pro·​gen·​i·​tor | \ prō-ˈje-nə-tər How to pronounce progenitor (audio) , prə- \

Definition of progenitor

1a : an ancestor in the direct line : forefather
b : a biologically ancestral form
2 : precursor, originator progenitors of socialist ideasThe Times Literary Supplement (London) progenitor cells

Synonyms & Antonyms for progenitor



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Examples of progenitor in a Sentence

the progenitors of modern art wild cats that were the progenitors of the house cat
Recent Examples on the Web So why are neural progenitor cells so sensitive to this extra chromosome when stem cells aren’t? Megan Molteni, STAT, 9 Jan. 2022 Read more about the Kernel helmets and their unusual progenitor at Bloomberg Businessweek. Peter Weber, The Week, 16 June 2021 Bachche’s more formalized Dabbawala system is the clear progenitor of modern delivery. Corey Mintz, Wired, 16 Nov. 2021 Its name is a fitting tribute to the progenitor of modern gastronomes, Jean Anthelme Brillat-Savarin. Soleil Ho, San Francisco Chronicle, 29 Nov. 2021 Several of my previous columns have focused on the quasi-disappearance of China’s once-richest man, Jack Ma, the flamboyant progenitor of the Alibaba empire. George Calhoun, Forbes, 18 Oct. 2021 Didi, an Uber copycat that now matches its Western progenitor in scale, is emblematic of China’s Internet sector. Daniel Tenreiro, National Review, 7 July 2021 Modi’s party and its progenitor, the Rashtriya Swayamsevak Sangh, have cultivated a relationship with diaspora communities for years, building on the notion of Hindu pride. Washington Post, 3 Oct. 2021 It is widely believed that Pakistan is the progenitor of the Taliban, and while not controlling them, can certainly coordinate with them. Mike O'sullivan, Forbes, 3 Sep. 2021

These example sentences are selected automatically from various online news sources to reflect current usage of the word 'progenitor.' Views expressed in the examples do not represent the opinion of Merriam-Webster or its editors. Send us feedback.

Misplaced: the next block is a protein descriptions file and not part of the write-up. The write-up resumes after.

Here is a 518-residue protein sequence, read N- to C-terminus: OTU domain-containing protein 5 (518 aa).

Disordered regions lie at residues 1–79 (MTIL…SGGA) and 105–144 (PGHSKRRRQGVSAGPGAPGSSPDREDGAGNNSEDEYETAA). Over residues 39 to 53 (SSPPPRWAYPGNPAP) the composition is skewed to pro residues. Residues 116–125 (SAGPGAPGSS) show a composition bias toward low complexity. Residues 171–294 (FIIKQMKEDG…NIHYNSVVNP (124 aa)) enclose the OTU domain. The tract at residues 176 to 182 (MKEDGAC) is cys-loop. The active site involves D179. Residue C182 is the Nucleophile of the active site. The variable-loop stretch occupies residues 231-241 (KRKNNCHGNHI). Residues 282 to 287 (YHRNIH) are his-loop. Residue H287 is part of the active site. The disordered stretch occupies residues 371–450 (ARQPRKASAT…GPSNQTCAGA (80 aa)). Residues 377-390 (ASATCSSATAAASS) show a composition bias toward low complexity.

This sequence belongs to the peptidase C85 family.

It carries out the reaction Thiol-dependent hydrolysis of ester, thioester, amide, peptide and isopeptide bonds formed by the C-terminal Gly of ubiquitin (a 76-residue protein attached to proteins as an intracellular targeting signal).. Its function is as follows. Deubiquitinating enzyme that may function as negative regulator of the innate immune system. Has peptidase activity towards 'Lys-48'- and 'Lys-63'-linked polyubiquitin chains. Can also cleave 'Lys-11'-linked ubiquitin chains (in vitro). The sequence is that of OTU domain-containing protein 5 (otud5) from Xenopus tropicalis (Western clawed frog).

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First Known Use of progenitor

14th century, in the meaning defined at sense 1a

History and Etymology for progenitor

Middle English progenitour, borrowed from Anglo-French & Latin; Anglo-French, borrowed from Latin prōgenitor "individual from whom a person or family is descended, ancestor," agentive derivative of prōgignere "to produce as offspring, bring into being, give rise to" (from prō- pro- entry 2 + gignere "to bring into being, beget, give birth to"), after genitor "father, parent, originator," going back to Indo-European *ǵenh1- "engender, beget" + *-tor/*-tōr, agent suffix, from which also Greek genétōr "father, begetter, ancestor," Sanskrit janitar-, janitá "father, progenitor" — more at kin entry 1

Note: Alternatively genitor has been explained as a new formation based on genitus, past participle of gignere. The older and still somewhat more attractive view sees genitus as the new formation, based on the perfect genuī or on genitor itself, after the connection with the original verbal adjective (g)nātus (going back to zero-grade *ǵn̥h1-to-) became weakened.

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The first known use of progenitor was in the 14th century

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Last Updated

21 Jan 2022

Cite this Entry

“Progenitor.” Dictionary, Merriam-Webster, Accessed 24 Jan. 2022.

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English Language Learners Definition of progenitor

: someone who first thinks of or does something : a person who begins something
: something that is a model for something else : something that begins the development of something else
: a person or animal in the past that is related to a person or animal living now : ancestor


pro·​gen·​i·​tor | \ prō-ˈjen-ət-ər, prə- How to pronounce progenitor (audio) \

Medical Definition of progenitor

1 : an ancestor of an individual in a direct line of descent along which some or all of the ancestral genes could theoretically have passed
2 : a biologically ancestral form

More from Merriam-Webster on progenitor

Nglish: Translation of progenitor for Spanish Speakers

Britannica English: Translation of progenitor for Arabic Speakers


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